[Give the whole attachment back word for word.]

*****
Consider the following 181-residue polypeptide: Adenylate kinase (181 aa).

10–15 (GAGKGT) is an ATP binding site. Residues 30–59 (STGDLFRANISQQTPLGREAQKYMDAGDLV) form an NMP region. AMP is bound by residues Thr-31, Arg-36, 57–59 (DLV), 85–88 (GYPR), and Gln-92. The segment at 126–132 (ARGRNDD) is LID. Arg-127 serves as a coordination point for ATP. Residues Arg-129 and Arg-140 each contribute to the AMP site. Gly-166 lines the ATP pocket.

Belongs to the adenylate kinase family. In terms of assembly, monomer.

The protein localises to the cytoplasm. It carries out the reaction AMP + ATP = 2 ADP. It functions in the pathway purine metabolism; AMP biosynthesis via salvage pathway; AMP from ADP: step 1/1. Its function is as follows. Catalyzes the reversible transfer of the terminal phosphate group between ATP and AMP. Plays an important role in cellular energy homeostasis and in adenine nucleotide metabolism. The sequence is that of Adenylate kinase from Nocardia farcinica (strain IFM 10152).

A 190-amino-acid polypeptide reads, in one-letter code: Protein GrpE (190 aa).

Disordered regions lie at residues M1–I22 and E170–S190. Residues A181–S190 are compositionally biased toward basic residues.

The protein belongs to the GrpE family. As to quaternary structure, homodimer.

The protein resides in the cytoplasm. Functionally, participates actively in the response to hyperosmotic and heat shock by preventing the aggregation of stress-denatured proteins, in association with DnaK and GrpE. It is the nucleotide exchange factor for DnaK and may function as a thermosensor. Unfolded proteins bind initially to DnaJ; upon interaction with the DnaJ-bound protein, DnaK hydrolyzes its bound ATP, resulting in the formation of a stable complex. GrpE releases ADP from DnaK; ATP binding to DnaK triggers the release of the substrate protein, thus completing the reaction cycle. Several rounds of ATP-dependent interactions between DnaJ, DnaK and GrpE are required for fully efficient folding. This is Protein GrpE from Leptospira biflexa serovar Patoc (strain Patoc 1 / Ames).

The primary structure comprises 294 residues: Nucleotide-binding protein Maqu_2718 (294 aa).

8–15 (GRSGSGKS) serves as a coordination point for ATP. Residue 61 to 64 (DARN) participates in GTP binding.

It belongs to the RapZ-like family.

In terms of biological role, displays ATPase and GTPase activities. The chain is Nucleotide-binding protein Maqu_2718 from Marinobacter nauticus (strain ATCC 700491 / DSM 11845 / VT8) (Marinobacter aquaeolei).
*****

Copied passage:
Consider the following 181-residue polypeptide: Adenylate kinase (181 aa).

10–15 (GAGKGT) is an ATP binding site. Residues 30–59 (STGDLFRANISQQTPLGREAQKYMDAGDLV) form an NMP region. AMP is bound by residues Thr-31, Arg-36, 57–59 (DLV), 85–88 (GYPR), and Gln-92. The segment at 126–132 (ARGRNDD) is LID. Arg-127 serves as a coordination point for ATP. Residues Arg-129 and Arg-140 each contribute to the AMP site. Gly-166 lines the ATP pocket.

Belongs to the adenylate kinase family. In terms of assembly, monomer.

The protein localises to the cytoplasm. It carries out the reaction AMP + ATP = 2 ADP. It functions in the pathway purine metabolism; AMP biosynthesis via salvage pathway; AMP from ADP: step 1/1. Its function is as follows. Catalyzes the reversible transfer of the terminal phosphate group between ATP and AMP. Plays an important role in cellular energy homeostasis and in adenine nucleotide metabolism. The sequence is that of Adenylate kinase from Nocardia farcinica (strain IFM 10152).

A 190-amino-acid polypeptide reads, in one-letter code: Protein GrpE (190 aa).

Disordered regions lie at residues M1–I22 and E170–S190. Residues A181–S190 are compositionally biased toward basic residues.

The protein belongs to the GrpE family. As to quaternary structure, homodimer.

The protein resides in the cytoplasm. Functionally, participates actively in the response to hyperosmotic and heat shock by preventing the aggregation of stress-denatured proteins, in association with DnaK and GrpE. It is the nucleotide exchange factor for DnaK and may function as a thermosensor. Unfolded proteins bind initially to DnaJ; upon interaction with the DnaJ-bound protein, DnaK hydrolyzes its bound ATP, resulting in the formation of a stable complex. GrpE releases ADP from DnaK; ATP binding to DnaK triggers the release of the substrate protein, thus completing the reaction cycle. Several rounds of ATP-dependent interactions between DnaJ, DnaK and GrpE are required for fully efficient folding. This is Protein GrpE from Leptospira biflexa serovar Patoc (strain Patoc 1 / Ames).

The primary structure comprises 294 residues: Nucleotide-binding protein Maqu_2718 (294 aa).

8–15 (GRSGSGKS) serves as a coordination point for ATP. Residue 61 to 64 (DARN) participates in GTP binding.

It belongs to the RapZ-like family.

In terms of biological role, displays ATPase and GTPase activities. The chain is Nucleotide-binding protein Maqu_2718 from Marinobacter nauticus (strain ATCC 700491 / DSM 11845 / VT8) (Marinobacter aquaeolei).